doi:10.1007/s12070-012-0613-7
PMCID: PMC3649036  PMID: 24427564
Epistaxis; Little’s area; Embolization; Plasmapheresis; Waldenstrom macroglobulinemia
20.  Establishment and Evaluation of Pharmacist-Managed Admission Medication History and Reconciliation Process for Pediatric Patients 
OBJECTIVE: This was a single-center, prospective, pilot study aiming to evaluate the impact of pharmacist involvement in the admission medication history and reconciliation process and to quantify discrepancies found by pharmacists when compared to information collected by other health care providers at a pediatric institution.
METHODS: A pharmacist completed a thorough medication history and reconciled discrepancies with the medical team. Discrepancies included incorrect medication, dose, route, frequency; omitted information; missing medications; or any other inconsistencies outside of these categories. Information was documented in the electronic medical record via a standardized template, and pertinent discrepancies were communicated with the medical team.
RESULTS: Of the 100 medication histories included in the study, a total of 309 discrepancies were identified and corrected in the electronic medical record. The median length of time it took pharmacists to complete the medication history process was 15 minutes per patient (interquartile range, 10–20 minutes). Thirty discrepancies were determined as pertinent and were reported as intervened on and communicated to the medical team.
CONCLUSION: This study provides evidence that pharmacist-obtained admission medication histories and reconciliation have the potential to prevent potentially significant adverse drug reactions and have a positive impact on patient care.Index terms admission, history, medication, pharmacist, reconciliation
doi:10.5863/1551-6776-19.2.98
PMCID: PMC4093671  PMID: 25024669
admission; history; medication; pharmacist; reconciliation
21.  Effect of combination treatment of S–amlodipine with peroxisome proliferator-activated receptor agonists on metabolic and cardiovascular parameters in Zucker fa/fa rats 
Background
Type 2 diabetes is a complex metabolic disorder characterized by hyperglycemia, impaired glucose tolerance and insulin resistance associated with dyslipidemia and hypertension. The available drugs are not sufficiently efficacious in reducing cardiovascular risk and restoring normal glucose metabolism associated with type 2 diabetes as a mono- or a combination therapy. The present study examined the combined effects of an antihypertensive (S-Amlodipine) and an insulin-sensitizing agent, peroxisome proliferator-activated receptor (PPAR) agonists (Pioglitazone and Ragaglitazar), on cardiovascular risk factors in aged diabetic and insulin-resistant Zucker fa/fa rats.
Methods
Following combination treatment for 14 days, blood pressure (BP), serum glucose, total cholesterol and triglycerides were measured. Aortic ring study was conducted to determine the effect of combination treatments on phenylephrine-induced vasoconstriction and acetylcholine (Ach)-induced vasorelaxation.
Results
In combination, S-Amlodipine and Pioglitazone significantly reduced blood glucose (115.1 ± 6.6 vs. 81.7 ± 4.2), BP (184.4 ± 5.0 vs. 155.1 ± 5.0), serum triglycerides (362.5 ± 47.5 vs. 211.1 ± 23.7) and glucose intolerance when compared with vehicle treated Zucker fa/fa rats. Similar results were observed with the combination of S-Amlodipine and Ragaglitazar (Triglycerides, 362.5 ± 47.5 vs. 252.34 ± 27.86; BP, 184.4 ± 5.0 vs. 159.0 ± 8.0) except for serum glucose. ACh-induced vasorelaxation in aortic rings was also superior with both of the combinations compared to individual treatment. Furthermore, there was less body weight gain and food intake with S-Amlodipine and Pioglitazone combination in Zucker fa/fa rats. S-Amlodipine itself caused significant reduction in glucose (115.1 ± 6.6 vs. 89.7 ± 2.7) and BP (184.4 ± 5.0 vs. 156.1 ± 4.0) with improvement in insulin sensitivity observed through oral glucose tolerance test.
Conclusions
The results suggest that a combination of PPAR agonists and S-Amlodipine has partial benefits in improving the cardiovascular risk factors such as reduction in triglyceride levels, associated with chronic type 2 diabetes, and therefore may be utilized as an approach for addressing some of these devastating metabolic syndrome complications.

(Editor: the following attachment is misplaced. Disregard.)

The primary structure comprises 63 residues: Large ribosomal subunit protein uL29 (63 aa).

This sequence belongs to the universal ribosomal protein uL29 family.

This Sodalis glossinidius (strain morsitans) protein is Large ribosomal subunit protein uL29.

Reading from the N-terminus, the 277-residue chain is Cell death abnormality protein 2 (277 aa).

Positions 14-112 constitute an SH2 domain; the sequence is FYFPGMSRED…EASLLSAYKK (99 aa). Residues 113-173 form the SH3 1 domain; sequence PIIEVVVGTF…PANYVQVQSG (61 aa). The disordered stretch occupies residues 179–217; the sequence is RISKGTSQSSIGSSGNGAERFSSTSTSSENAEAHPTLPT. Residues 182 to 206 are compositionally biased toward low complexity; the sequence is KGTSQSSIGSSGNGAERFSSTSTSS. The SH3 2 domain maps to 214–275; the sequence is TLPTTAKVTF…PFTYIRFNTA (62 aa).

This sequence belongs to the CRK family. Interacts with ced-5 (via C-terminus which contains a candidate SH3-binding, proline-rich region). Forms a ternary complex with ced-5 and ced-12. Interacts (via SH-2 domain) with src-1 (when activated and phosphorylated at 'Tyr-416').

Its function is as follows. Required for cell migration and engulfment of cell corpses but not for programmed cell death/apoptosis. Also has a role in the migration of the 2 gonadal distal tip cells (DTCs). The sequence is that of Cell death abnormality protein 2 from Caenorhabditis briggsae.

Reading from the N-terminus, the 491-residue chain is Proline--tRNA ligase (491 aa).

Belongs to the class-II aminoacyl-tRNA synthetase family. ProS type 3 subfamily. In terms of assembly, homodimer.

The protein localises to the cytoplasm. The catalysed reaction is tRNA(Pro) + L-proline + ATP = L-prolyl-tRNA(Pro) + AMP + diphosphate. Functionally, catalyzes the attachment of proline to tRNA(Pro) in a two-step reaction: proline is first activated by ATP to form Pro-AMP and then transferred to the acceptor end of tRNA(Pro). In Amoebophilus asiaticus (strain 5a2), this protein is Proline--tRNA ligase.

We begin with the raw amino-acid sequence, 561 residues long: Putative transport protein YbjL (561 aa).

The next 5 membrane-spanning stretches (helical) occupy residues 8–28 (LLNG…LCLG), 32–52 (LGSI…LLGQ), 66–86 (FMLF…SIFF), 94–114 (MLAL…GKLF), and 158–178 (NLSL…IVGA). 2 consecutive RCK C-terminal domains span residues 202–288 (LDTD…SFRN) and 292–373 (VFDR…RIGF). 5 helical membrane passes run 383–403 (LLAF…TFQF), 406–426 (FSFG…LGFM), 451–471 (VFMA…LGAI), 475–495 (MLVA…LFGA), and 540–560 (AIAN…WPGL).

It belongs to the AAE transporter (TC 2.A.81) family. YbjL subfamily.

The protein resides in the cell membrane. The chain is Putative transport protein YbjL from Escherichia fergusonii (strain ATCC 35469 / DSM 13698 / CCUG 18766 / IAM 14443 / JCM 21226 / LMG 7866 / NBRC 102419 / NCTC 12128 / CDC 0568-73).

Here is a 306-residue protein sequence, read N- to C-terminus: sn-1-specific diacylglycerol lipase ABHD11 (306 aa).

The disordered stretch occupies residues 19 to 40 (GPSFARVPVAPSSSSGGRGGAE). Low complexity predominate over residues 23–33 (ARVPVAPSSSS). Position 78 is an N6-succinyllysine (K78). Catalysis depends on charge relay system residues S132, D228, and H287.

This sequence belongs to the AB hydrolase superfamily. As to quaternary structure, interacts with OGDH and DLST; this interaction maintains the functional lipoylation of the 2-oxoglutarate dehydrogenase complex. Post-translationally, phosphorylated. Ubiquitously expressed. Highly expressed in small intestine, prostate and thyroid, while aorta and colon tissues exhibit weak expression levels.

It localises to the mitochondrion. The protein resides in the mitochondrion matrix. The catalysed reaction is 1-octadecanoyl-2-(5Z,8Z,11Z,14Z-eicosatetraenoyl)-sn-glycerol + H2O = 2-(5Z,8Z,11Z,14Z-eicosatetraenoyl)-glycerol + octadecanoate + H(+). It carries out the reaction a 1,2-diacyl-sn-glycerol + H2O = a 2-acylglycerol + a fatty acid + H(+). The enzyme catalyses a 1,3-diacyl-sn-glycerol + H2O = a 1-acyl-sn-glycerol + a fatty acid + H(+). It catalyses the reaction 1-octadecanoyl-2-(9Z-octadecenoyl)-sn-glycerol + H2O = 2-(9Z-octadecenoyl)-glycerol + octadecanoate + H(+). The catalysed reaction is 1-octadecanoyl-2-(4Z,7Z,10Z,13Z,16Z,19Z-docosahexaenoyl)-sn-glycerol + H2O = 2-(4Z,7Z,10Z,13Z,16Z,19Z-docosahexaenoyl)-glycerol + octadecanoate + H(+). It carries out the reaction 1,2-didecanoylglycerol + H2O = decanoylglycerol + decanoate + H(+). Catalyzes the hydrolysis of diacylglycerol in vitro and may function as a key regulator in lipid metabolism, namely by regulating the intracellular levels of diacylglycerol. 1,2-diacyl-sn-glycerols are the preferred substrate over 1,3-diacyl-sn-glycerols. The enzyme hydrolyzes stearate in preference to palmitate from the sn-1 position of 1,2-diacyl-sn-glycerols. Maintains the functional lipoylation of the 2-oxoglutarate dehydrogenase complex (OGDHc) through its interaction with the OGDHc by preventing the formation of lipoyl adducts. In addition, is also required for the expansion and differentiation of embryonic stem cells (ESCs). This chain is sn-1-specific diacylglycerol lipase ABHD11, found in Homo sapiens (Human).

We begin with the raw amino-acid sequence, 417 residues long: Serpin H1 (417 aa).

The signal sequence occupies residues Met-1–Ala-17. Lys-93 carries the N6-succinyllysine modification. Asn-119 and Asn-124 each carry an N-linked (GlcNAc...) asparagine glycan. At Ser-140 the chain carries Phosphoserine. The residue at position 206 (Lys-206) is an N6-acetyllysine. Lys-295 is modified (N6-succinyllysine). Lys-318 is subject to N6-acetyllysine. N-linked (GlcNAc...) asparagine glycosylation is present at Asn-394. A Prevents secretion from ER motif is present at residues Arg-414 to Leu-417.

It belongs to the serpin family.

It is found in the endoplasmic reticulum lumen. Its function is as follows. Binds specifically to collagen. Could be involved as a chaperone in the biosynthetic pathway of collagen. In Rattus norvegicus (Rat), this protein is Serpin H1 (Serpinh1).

doi:10.1186/1758-5996-6-45
PMCID: PMC3976049  PMID: 24673913
Calcium channel blockers; Peroxisome proliferator-activated receptors (PPARs); Type 2 diabetes; Dyslipidemia; Hypertension
22.  Coronary Heart Disease-Associated Variation in TCF21 Disrupts a miR-224 Binding Site and miRNA-Mediated Regulation 
PLoS Genetics  2014;10(3):e1004263.
Genome-wide association studies (GWAS) have identified chromosomal loci that affect risk of coronary heart disease (CHD) independent of classical risk factors. One such association signal has been identified at 6q23.2 in both Caucasians and East Asians. The lead CHD-associated polymorphism in this region, rs12190287, resides in the 3′ untranslated region (3′-UTR) of TCF21, a basic-helix-loop-helix transcription factor, and is predicted to alter the seed binding sequence for miR-224. Allelic imbalance studies in circulating leukocytes and human coronary artery smooth muscle cells (HCASMC) showed significant imbalance of the TCF21 transcript that correlated with genotype at rs12190287, consistent with this variant contributing to allele-specific expression differences. 3′ UTR reporter gene transfection studies in HCASMC showed that the disease-associated C allele has reduced expression compared to the protective G allele. Kinetic analyses in vitro revealed faster RNA-RNA complex formation and greater binding of miR-224 with the TCF21 C allelic transcript. In addition, in vitro probing with Pb2+ and RNase T1 revealed structural differences between the TCF21 variants in proximity of the rs12190287 variant, which are predicted to provide greater access to the C allele for miR-224 binding. miR-224 and TCF21 expression levels were anti-correlated in HCASMC, and miR-224 modulates the transcriptional response of TCF21 to transforming growth factor-β (TGF-β) and platelet derived growth factor (PDGF) signaling in an allele-specific manner. Lastly, miR-224 and TCF21 were localized in human coronary artery lesions and anti-correlated during atherosclerosis. Together, these data suggest that miR-224 interaction with the TCF21 transcript contributes to allelic imbalance of this gene, thus partly explaining the genetic risk for coronary heart disease associated at 6q23.2. These studies implicating rs12190287 in the miRNA-dependent regulation of TCF21, in conjunction with previous studies showing that this variant modulates transcriptional regulation through activator protein 1 (AP-1), suggests a unique bimodal level of complexity previously unreported for disease-associated variants.